SUMMIT, NJ - In her first nine months as mayor of Summit, Ellen Dickson is extremely proud of the City's accomplishments to date. 

After spending six years on Common Council, she knew it was time for a change. While she thoroughly enjoyed her time on council, she needed something new, the mayor said. In addition to serving as mayor she also serves on the Planning Board.

“I feel fortunate to be mayor right now because slowly we’re pulling out of this economic slump that we’re in,” Dickson said.

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As an 18-year resident of Summit, there is nowhere else she would rather live, she told The City has an illustrious and vibrant downtown, excellent police and fire departments, a great school system, a renowned hospital and a train station that can get to Manhattan in a quick 40 minutes. "What else could a person want?" she asked.

Summit is one of the few cities in New Jersey that has both an accredited fire and police department and unlike many of the surrounding towns who have volunteer firefighters, it has a full-time fully-staffed fire department.

Although Summit is a relatively small town, everyone usually gets along, Dickson said. It’s a great city where parents want to raise their children and when their kids get older they want to stay in Summit because of the welcoming and warm atmosphere in the community, she said.  

“I think it’s a perfect little city,” Dickson said. “People will make the sacrifice to live here because of its convenience and the schools.”

The town’s excellent schools are one of the reasons many people stay in the area, she said. Because there are no school buses every student lives within two miles of a school, Dickson said. However, Dickson said overcrowding has become an issue in the schools. While the population of the town has not increased, school enrollment over the last eight to 10 years has risen from 3,000 to 4,000. The district needs to look into expanding in the near future, she added.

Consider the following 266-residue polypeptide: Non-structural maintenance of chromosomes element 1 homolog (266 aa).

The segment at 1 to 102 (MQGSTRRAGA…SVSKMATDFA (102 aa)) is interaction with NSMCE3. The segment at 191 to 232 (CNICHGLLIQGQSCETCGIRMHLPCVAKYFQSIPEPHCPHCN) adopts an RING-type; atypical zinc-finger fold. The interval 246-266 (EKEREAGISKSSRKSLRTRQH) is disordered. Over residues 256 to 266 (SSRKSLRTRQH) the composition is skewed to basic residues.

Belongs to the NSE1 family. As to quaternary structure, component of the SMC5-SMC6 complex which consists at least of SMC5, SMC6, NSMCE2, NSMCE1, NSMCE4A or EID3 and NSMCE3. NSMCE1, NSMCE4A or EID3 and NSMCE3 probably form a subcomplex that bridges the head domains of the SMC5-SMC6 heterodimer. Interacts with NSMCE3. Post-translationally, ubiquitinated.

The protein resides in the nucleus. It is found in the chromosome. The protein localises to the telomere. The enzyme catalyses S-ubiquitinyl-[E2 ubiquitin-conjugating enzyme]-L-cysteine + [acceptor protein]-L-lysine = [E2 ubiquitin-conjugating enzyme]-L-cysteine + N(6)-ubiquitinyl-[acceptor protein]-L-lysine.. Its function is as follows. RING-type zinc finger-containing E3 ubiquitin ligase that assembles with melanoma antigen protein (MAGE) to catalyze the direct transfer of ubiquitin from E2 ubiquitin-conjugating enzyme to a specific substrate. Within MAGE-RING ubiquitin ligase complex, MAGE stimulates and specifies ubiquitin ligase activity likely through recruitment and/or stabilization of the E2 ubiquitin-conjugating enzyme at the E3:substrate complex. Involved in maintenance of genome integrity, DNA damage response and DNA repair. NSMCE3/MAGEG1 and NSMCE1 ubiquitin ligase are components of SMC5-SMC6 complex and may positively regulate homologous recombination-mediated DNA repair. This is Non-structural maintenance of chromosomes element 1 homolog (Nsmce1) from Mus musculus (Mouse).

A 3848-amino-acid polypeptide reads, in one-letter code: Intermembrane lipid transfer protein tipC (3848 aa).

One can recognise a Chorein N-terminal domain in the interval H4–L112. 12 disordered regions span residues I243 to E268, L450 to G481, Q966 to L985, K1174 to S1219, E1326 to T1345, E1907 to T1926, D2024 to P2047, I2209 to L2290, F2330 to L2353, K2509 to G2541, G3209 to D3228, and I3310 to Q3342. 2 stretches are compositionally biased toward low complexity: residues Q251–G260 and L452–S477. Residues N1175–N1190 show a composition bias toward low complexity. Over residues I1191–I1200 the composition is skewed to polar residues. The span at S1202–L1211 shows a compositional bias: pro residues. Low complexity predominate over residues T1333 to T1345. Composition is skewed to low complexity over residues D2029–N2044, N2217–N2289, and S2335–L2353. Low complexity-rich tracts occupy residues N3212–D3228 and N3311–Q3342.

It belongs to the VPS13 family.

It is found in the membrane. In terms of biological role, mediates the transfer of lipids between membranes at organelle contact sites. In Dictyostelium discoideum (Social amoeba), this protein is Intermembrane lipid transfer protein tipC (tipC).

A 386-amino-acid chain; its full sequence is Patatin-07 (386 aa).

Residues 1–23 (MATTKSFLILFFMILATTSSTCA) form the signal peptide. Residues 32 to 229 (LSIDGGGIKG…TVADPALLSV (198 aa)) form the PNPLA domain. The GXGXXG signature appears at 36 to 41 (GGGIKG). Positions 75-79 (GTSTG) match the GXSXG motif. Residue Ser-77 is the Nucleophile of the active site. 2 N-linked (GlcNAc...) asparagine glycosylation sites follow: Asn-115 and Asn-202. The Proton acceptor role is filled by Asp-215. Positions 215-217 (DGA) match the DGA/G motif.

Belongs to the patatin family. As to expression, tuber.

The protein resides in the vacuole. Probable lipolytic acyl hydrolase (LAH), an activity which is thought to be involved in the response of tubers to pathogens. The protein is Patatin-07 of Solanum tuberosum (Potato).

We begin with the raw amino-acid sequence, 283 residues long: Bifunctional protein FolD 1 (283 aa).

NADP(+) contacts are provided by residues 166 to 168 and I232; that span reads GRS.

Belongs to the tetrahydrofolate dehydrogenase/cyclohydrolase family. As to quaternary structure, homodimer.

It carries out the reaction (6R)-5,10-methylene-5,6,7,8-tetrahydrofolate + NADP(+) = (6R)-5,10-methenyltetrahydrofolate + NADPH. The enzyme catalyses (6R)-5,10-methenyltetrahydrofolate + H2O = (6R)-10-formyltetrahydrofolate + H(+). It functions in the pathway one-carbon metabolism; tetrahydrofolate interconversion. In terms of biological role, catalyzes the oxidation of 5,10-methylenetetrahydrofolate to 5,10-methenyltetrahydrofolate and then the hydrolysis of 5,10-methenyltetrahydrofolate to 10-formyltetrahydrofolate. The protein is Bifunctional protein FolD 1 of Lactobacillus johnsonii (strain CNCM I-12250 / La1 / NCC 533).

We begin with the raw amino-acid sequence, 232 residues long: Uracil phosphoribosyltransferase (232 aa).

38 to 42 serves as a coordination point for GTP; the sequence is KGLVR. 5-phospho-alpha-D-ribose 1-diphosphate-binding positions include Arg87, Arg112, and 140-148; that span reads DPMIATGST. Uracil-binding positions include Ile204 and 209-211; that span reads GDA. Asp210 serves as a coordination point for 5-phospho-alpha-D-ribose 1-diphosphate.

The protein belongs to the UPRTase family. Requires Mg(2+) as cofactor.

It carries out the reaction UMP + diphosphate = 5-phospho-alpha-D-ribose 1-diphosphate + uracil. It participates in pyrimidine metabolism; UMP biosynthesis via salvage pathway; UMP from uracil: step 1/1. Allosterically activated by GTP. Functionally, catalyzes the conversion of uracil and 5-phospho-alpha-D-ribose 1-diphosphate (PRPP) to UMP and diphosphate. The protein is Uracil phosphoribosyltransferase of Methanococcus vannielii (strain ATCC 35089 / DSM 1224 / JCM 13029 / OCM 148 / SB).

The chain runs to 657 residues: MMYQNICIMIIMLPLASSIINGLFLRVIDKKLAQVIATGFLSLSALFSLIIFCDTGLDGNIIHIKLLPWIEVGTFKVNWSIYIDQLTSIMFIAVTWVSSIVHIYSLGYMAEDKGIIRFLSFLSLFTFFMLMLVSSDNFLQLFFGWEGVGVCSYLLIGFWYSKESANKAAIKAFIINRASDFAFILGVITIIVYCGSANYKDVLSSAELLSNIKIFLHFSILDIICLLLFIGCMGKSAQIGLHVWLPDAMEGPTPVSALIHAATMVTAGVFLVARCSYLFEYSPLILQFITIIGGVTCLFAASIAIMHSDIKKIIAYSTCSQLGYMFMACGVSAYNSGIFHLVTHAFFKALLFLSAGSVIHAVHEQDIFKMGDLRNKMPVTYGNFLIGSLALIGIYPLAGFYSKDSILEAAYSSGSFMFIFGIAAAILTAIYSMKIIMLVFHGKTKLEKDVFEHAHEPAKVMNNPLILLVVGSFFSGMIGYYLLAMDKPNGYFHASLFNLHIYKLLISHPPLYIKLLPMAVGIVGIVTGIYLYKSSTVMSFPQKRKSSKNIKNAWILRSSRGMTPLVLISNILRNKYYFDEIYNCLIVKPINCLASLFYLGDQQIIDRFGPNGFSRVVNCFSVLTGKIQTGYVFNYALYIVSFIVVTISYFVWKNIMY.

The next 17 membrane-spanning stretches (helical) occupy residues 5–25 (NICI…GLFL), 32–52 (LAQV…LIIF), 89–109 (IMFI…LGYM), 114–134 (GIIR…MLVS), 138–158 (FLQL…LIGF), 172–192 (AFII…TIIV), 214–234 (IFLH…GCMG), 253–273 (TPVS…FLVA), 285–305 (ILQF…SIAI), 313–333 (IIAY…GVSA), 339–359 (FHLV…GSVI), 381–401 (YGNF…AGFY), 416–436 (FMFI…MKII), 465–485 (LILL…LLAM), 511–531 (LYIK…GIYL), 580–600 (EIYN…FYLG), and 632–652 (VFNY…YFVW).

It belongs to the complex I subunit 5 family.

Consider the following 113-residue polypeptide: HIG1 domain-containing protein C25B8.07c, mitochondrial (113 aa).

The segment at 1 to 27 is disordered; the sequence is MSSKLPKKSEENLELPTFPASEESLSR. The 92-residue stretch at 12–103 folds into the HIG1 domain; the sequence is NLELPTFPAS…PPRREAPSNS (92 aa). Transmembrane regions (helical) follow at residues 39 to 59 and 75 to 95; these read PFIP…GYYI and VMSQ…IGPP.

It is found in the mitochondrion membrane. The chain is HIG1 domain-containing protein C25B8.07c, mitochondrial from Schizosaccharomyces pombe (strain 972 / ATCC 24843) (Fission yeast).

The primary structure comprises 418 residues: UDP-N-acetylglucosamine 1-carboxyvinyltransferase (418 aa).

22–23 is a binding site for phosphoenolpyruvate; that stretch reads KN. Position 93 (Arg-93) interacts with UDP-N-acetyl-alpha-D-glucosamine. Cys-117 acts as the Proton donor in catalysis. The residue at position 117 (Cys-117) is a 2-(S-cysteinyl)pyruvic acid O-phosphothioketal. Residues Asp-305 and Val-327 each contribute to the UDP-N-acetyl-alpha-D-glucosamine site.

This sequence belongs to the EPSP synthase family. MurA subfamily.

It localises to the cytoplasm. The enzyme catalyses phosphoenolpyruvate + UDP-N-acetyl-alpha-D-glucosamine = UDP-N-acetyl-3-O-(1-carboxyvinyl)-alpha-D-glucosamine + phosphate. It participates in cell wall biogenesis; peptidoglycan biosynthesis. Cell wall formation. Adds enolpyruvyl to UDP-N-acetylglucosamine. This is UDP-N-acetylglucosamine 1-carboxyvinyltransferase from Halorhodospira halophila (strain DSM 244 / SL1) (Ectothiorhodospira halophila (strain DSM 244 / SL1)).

“It’s going to be a continuing challenge to keep space for all the students coming through,” she said.

However, one of the biggest challenges is high property taxes. The average tax on a home is $15,500, so the mayor’s goal is to keep living in the city affordable. One of the factors in Summit's high property taxes is that the county budget is 25 percent of Summit's taxbill.  Dickson said that Union County taxes were increased 11% where the rest of the tax bill was relatively flat. "It caused our overall bill to taxpayers to increase 3%. I believe this increase is unacceptable in these economic times," she told 

“I think everybody’s real income is flat to declining, yet the taxes are going up so it’s making this city more unaffordable,” she said.

With the renovations almost finished at the three parking lots on Deforest Avenue in downtown Summit, the mayor feels the town is moving in the right direction. People need to understand parking generates a profit for the town, so it is needed, she said.

“Parking is never an easy topic because everyone thinks it should be free,” she said.  

Looking into the future, she would like to see a four story parking garage built by a developer near the post office that would be free and not use taxpayer money to build it.

Dickson said she is anticipating the big Martin Luther King Day celebration in January and expecting a surprise guest.  She also said she is excited for several new businesses downtown including Mondo, Weight Watchers, and Meat House.  

“People will continue to enjoy community and succeed,” she said. “I think people really want to stay here and we continue to find ways to keep them in town.”